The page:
Hanged man's sister sees hopes shattered: Iris Bentley's brother, Derek, who was executed almost 40 years ago, has been refused a pardon - but the campaign goes on. Heather Mills reports

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FOR THOSE who 40 years ago stood in silent bitter protest outside Wandsworth prison at the hanging of Derek Bentley - which even then appeared to many a manifest injustice - the Home Secretary's decision not to grant a posthumous pardon was a shock.

For Iris Bentley, his 61-year-old sister, who has made it her life's work to clear his name, the news brought devastation and inconsolable grief. Yesterday, the woman who has laid a wreath at the jail every year, was initially too distraught to speak.

For Christopher Craig, who carried out the fatal shooting for which Bentley was hanged, there was also anguish. Curtains were drawn at his Bedfordshire home and neighbours said he and his wife were too distressed to talk.

But later, as a firm indication that this would not, as Kenneth Clarke yesterday expressly hoped, bring an end to the saga, there was outrage and disgust from politicians and campaigners - and from a once more composed Miss Bentley a vow to fight on.

'I'm not the sort of person who gives in. I've gone this far in this battle for real justice and I'll never, never give up,' she said.

'I can see Derek saying 'Come on sis, there's an awful lot to do'.

'When I die I want that piece of paper, that pardon, put with me in my coffin. I am a very strong believer in an after-life and I want to be able to show it to Derek and my parents when we meet again,' she said.

Bentley, aged 19 but with the mental age of an 11-year-old, was hanged on 28 January 1953. Sir David Maxwell Fyfe, the then Home Secretary, ignored thousands of letters calling for clemency and advice from his officials.

His crime had been to accompany 'a fast-talking tearaway' on a burglary, which went horrifically wrong, ending in the fatal shooting of Sidney Miles, a Croydon policeman and father-of-two. Although the 'tearaway', Craig, was three years younger than Bentley, he was, because of Bentley's mental age, far more sophisticated. There was no doubt that Bentley was in awe of Craig and would defy his parents instructions in order to hang around with Craig's gang.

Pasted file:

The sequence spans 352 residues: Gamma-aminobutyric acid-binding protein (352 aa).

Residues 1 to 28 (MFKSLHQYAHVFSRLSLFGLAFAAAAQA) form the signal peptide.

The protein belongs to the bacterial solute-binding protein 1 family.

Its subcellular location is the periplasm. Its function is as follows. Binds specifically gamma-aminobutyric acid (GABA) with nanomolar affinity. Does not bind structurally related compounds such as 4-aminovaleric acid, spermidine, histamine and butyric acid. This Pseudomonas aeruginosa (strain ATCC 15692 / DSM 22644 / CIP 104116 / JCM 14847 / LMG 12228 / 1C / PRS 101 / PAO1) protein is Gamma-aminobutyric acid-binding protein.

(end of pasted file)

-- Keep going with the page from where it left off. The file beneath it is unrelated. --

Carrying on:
The two had first intended to rob a butcher's shop, but were deterred by lights inside. Instead they opted for a deserted confectioner's warehouse, climbed the fence and walls and were on the roof, when they were confronted by police.

Bentley was arrested and held by an officer. But Craig produced a .45 Colt pistol - with the barrel sawn off - and opened fire. He killed PC Miles and wounded the officer holding Bentley.

At their Old Bailey trial, before Lord Chief Justice Goddard, both teenagers were convicted of murder. But Craig, the killer, was just 16 and too young to go the gallows. He was detained at Her Majesty's Pleasure.

Bentley, although already detained at the time of the shooting, apparently, was condemned because although he had not offered any resistance, he had been armed with a knife and one of Craig's knuckledusters.

It was argued that he knew Craig was armed and police officers maintained they heard him shout the now infamous and disputed words: 'Let him have it.' It was, the prosecution argued, incitement. The defence maintained it was ambiguous - it could just as easily mean 'give up your gun'.

Lord Goddard maintained the words were 'the most serious piece of evidence' against him. And when the jury, MPs and others were asking the Home Secretary for mercy - claiming it was a grave unjustice to hang an accomplice when the perpetrator was spared - documents released yesterday showed that Lord Goddard advised he could 'find no mitigating circumstances' in Bentley's case.

Iris Bentley had just celebrated her 21st birthday when her brother was executed. It was the start of her crusade. She broke off her engagement to support her parents, Lillian and William, through the ordeal. And when they died, she fought on - despite also fighting her own private battle against cancer. It was, she said the drive to clear her brother's name which kept her going through numerous operations and treatments.

Yesterday morning she had believed the pardon was within her grasp. The many people who have investigated, campaigned, written about and filmed the affair had built up a dossier of new information which they hoped would clear Bentley.

Most importantly, new witnesses - including a police officer present at the time - said Bentley had never shouted 'let him have it', casting doubt on police evidence at the time. Significantly, Craig, now aged 55, broke his silence last year and also maintained that Bentley never uttered those damning words.

It was also disputed that Bentley ever knew Craig was armed, and anyway with Bentley's childlike personality he was incapable of foreseeing or taking any kind of responsibility for Craig's actions.

This was all firmly rejected by the Home Secretary yesterday, who concluded there was clear evidence of Bentley's involvement in the murder. Kenneth Clarke said Bentley's mental incapacity and the fact that he had not been the one to pull the trigger were factors that should have led to him being reprieved from the gallows - not declared innocent of murder.

Mr Clarke said it was a long-established policy that a free pardon should be granted only if moral as well as technical innocence could be established. 'I do not believe that is the case on either point in relation to Derek Bentley,' he said.

There was 'thank God', he added, no longer a death penalty. For Miss Bentley this was the only comfort: her brother's death was a major factor in the abolition of the death penalty 13 years later.

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